By Gabrielle Nomura
Northwest Asian Weekly
Long before Ichiro, Seattle’s Japanese American community had other baseball heroes. But they weren’t Mariners. They were the Asahi, Cherry, Lotus, and Cavaliers, to name a few.
With great dignity, people of Japanese ancestry took an American sport and turned it into an art form. At least, that’s how Seattle University Professor Marie Wong describes it.
“In the turn of the century, baseball was far more than a sport to Japanese Americans,” Wong said.
This is clear from the black-and-white photographs that Wong has spent digging up for her research at the Japanese cultural center, the state archives, as well as the University of Washington’s special collections library. Images from as early as 1910 show handsome male faces peering beneath baseball caps and striped uniforms. Some look on stoically, while others smile.
Photographs from the 1940s also show thriving community baseball, even from behind barbed wire. While incarcerated during World War II, Japanese Americans could take only what they could carry. Bats, mitts, and gloves were often some of the few precious items that made the cut.
This fascinates Wong, a person who weaves her background in industrial design with Asian American studies in her research and teaching. She is the author of “Sweet Cakes, Long Journey: The Chinatowns of Portland, Oregon.” Additionally, her book on the history of Seattle’s pan-Asian community and life in the residential hotels will soon be released.
Japanese-American baseball in the Pacific Northwest is her latest project. She hopes to turn her findings into a book in the next several years.
Baseball had, in fact, entered Japan in the late 1880s, before many of the first waves of immigrants arrived in the U.S. By the time issei — the first Japanese to immigrate to the United States — began establishing themselves in the Pacific Northwest, the sport helped bridge a cultural divide between them and their American-born children.
Wong became hooked on this topic after looking through old copies of the Japanese-American Courier, a newspaper founded by former star athlete, James Sakamoto.
Sakamoto became known for publishing the first all-English, Nikkei newspaper in the U.S (the word Nikkei refers to Japanese immigrants and their descendants that reside outside of Japan), in addition to a sports league he created for his community. Because Japanese Americans were not allowed to play on white athletic teams, Sakamoto started “The Courier League.”
In addition to providing an organizational structure, The Courier provided plenty of media coverage for these teams, which has allowed Wong to step back in time to do her research. Wong’s project has captivated board members of the Japanese Community and Cultural Center of Washington (JCCCW), who chose to explore baseball as a theme this year.
Kurt Tokita, Board President of the JCCCW, said he wanted to explore a topic that would unite Japanese nationals and Japanese Americans living in Seattle.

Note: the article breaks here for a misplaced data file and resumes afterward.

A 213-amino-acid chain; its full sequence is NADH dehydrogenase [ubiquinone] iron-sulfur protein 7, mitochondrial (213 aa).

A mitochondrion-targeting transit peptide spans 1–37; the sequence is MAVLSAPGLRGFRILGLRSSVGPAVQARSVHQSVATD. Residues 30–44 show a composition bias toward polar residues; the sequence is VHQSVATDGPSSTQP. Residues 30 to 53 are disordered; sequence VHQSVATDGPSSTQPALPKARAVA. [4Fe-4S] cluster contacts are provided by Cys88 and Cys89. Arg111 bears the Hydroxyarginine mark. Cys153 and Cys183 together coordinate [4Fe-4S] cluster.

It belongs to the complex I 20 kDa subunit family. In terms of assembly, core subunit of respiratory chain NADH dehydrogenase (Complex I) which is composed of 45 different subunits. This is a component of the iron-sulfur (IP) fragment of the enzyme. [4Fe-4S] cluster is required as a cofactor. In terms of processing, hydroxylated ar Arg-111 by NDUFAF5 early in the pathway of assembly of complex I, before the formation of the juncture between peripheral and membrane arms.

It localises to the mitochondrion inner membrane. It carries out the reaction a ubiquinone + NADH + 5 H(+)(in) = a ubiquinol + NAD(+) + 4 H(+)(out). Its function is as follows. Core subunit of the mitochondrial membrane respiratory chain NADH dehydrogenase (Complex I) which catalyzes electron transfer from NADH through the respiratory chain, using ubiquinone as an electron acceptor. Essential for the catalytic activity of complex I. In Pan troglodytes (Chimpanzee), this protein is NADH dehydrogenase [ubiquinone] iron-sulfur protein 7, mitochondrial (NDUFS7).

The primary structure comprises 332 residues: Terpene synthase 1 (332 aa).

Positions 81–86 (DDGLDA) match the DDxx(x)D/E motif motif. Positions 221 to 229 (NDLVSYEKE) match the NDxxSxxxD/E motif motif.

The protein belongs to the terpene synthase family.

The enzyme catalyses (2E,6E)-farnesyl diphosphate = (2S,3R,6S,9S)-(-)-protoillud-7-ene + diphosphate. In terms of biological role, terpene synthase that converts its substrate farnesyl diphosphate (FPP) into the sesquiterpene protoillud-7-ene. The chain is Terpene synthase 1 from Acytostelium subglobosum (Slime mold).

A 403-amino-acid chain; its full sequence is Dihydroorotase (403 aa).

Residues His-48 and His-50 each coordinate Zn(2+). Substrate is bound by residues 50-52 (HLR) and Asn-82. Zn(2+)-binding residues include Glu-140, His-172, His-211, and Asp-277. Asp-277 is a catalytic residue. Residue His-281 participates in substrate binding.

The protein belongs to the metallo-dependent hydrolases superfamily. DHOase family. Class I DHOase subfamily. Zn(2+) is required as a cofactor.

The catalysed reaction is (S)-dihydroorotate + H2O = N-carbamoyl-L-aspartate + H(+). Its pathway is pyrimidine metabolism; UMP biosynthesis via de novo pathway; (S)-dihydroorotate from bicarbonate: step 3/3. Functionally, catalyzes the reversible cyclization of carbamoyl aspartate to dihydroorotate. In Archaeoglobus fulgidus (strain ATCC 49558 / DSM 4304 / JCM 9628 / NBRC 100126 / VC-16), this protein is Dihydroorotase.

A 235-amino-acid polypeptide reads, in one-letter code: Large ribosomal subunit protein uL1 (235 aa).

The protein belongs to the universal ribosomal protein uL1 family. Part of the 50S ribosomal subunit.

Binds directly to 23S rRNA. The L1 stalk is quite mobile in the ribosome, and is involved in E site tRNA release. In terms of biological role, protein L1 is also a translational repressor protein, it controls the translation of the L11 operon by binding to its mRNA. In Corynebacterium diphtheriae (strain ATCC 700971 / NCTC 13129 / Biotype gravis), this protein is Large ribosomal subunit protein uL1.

“I don’t know if you’ve ever been to a baseball game in Japan, but it’s crazy — they celebrate baseball in a whole other way. It’s almost like sumo,” Tokita said.
As part of this theme, the cultural center’s NW Nikkei Museum will showcase memorabilia and artifacts from three time periods: pre-World War II, Japanese Internment, and from afterwards to present-day.
The center is planning an event on Sept. 28 that will feature community stories, museum displays, and various speakers, including Wong. The center has also partnered with the Mariners, who will be available for pictures at the September event, in addition to providing JCCCW groups insider tours of Safeco Field.
Most importantly to Wong’s research, the JCCCW has created a series of workshops where community members can come to contribute their own stories and photographs in an effort to preserve the legacy of Nikkei baseball.
These sessions have allowed Wong to collect information, scan photographs, and hear stories from community members such as Tyrus Okata, a nisei, whose father was a manager of the Taiyo baseball team in The Courier League. As he remembers it, his dad mainly wanted to keep young people out of trouble, even organizing a trip for the athletes to travel and play against a team in Japan.
“Back then, I was just a tot, but when I grew older I played,” said Okata, who brought in an old Taiyo baseball uniform. “Everyone played either baseball or basketball back then.”
Okata said the hard part of Wong’s task is the increasingly shrinking pool of people like himself, who are able to provide the firsthand stories of baseball from their own perspective, or watching their relatives play.
But that won’t deter Wong from her quest: to tell an important story to the community that has “embraced her as one of their own” in this process.
Fans admired Ichiro because he brought precision, dignity and respect for the sport, Wong said. These very same qualities allowed his predecessors to transcend the confines of community baseball. (end)
If you or a friend has Nikkei baseball club uniform items, historic equipment, or photography related to Nikkei baseball and would be interested in loaning them, the NW Nikkei Museum would be thrilled to consider them for inclusion in the upcoming exhibition. Please send a brief description of the items and any digital photos of them to email@example.com.
Gabrielle Nomura can be reached at firstname.lastname@example.org.